General Distribution Requirement
All courses in the economics department count toward the general distribution requirement in social science with the exception of ECON 113 , ECON 116 , ECON 210 , ECON 256 , ECON 258 , ECON 353 , ECON 354 , and internships, independents, and preceptorships. Topics courses will be considered for general distribution on a course-by-course basis, and approved at the discretion of the department chair.
General Education Requirements
Courses that meet the general education requirements in writing, quantitative thinking, internationalism and U.S identities and differences will be posted on the Registrar’s web page in advance of registration for each semester.
Additional information regarding the general distribution requirement and the general education requirements can be found in the graduation requirements section of this catalog.
The economics department participates in the Honors Program. Eligibility requirements, application procedures and specific project expectations for the department are available from either the department office or the Academic Programs and Advising Office.
ECON 194 , ECON 294 , ECON 394 , ECON 494
Topics courses offered in recent years have included: Introduction to the American Economy, Economics of Education, Health Economics, Quantitative Macroeconomic Analysis, and Deals. Information on topics courses to be offered may be obtained from the department office, and will be posted as part of the class schedule prior to registration.
The logic behind the departmental numbering of courses is as follows: courses in the 100s have no prerequisite; courses in the 200s have ECON 119 as the sole prerequisite; courses in the 300s and 400s have prerequisites other than ECON 119 (and sometimes ECON 119 as well). The 300 level courses that are required for both a minor and major in economics are ECON 361 (Intermediate Microeconomic Analysis), Economics ECON 371 (Intermediate Macroeconomic Analysis) and ECON 381 (Introduction to Econometrics). Some or all of these courses are required for the 400 level courses. Some of the intermediate level electives (e.g., ECON 342 , Economics of Poverty in the US) require ECON 119 and a 200-level course, but not all do. The category of 600s is reserved for independent projects, internships and preceptorships.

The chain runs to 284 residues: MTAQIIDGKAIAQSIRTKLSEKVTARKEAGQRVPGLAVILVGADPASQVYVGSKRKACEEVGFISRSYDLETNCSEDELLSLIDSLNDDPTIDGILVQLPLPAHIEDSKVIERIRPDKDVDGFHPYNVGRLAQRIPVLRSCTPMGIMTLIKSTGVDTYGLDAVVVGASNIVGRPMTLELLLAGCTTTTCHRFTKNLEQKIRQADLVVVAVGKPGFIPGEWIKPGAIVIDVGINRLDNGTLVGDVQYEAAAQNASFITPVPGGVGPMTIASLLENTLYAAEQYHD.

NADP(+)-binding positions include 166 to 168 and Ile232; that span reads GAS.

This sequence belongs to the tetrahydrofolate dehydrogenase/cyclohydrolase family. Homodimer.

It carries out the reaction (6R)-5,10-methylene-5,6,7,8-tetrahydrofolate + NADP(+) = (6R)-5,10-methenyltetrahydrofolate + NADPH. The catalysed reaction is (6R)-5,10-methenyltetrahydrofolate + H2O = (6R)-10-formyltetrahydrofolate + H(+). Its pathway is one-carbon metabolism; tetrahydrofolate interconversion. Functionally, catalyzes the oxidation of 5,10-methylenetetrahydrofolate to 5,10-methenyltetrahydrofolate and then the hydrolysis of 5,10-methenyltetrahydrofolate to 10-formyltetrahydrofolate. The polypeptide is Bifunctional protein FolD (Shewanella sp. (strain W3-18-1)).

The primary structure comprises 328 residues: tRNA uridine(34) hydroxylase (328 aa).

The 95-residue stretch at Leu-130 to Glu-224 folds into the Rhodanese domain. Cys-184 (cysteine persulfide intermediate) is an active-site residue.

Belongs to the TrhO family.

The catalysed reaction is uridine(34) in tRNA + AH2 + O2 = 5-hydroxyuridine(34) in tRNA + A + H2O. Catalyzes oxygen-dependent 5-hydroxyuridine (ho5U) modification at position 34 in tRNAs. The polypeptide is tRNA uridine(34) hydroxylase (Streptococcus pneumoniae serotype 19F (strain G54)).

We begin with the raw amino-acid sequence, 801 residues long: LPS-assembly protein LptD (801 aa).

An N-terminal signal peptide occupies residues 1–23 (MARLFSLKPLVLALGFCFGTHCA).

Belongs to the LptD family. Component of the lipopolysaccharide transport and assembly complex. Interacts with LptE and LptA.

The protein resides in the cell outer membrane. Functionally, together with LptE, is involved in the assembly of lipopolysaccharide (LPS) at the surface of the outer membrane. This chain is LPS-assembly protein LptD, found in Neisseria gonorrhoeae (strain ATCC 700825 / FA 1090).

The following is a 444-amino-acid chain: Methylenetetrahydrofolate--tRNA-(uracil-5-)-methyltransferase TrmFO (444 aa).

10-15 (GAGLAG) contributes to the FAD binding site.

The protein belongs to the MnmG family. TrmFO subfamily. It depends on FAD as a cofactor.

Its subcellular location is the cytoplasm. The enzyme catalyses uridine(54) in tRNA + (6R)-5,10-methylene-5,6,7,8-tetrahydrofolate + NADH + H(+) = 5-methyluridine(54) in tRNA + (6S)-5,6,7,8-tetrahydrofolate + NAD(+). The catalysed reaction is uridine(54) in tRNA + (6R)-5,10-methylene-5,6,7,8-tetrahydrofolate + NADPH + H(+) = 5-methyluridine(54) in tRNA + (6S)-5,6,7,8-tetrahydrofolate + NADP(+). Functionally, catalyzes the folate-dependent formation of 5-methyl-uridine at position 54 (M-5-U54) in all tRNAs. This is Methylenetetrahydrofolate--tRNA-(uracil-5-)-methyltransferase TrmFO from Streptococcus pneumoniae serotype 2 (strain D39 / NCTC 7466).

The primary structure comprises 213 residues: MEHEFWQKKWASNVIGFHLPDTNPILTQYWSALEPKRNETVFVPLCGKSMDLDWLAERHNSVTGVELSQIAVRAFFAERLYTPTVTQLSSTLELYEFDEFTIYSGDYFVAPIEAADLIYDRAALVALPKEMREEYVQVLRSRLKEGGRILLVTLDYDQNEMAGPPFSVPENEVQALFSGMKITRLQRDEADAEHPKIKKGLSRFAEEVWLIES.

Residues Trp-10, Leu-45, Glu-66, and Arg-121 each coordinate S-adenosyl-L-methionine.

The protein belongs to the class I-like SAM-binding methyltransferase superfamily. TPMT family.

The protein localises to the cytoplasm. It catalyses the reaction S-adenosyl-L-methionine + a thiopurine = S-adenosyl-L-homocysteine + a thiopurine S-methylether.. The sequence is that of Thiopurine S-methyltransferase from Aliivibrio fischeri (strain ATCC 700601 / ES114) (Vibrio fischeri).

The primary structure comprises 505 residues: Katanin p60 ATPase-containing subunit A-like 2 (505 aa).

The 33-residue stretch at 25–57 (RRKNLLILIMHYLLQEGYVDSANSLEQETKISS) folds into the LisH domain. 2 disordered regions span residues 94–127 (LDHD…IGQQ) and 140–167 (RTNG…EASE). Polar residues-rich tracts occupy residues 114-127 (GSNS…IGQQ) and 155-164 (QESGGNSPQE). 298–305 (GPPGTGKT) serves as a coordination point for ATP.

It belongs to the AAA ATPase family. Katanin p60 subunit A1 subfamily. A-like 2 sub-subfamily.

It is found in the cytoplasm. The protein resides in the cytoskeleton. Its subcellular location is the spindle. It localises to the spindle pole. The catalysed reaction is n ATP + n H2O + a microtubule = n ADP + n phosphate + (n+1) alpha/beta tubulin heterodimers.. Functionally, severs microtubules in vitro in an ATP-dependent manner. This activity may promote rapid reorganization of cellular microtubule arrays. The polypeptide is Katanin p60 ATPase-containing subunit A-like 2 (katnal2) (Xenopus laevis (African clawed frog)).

The distinction between Group E (economics) and Group B (business) elective courses is made on methodological grounds. Group E courses are more theoretical, mathematical and abstract. Theorizing about human behavior in Group E courses, either formally or informally, generally starts with the assumption that people are rational (either fully or quasi) and that they attempt to maximize some objective function (utility, profit, etc.) subject to constraints. If the course is more empirical in nature, hypothesis testing takes center stage. Group B courses generally fall under the category of business courses and while these courses are very important for our undergraduate economic majors, they are not central to the liberal arts economics core.
Policy on Grades
In order to be accepted into any economics course, a student must have received a grade of C- or higher in all courses that are prerequisites for the course in question.
The department offers independent study options in the form of independent projects, internships, preceptorships and Honors independent projects. For more information contact the department and review the Curriculum section of the catalog.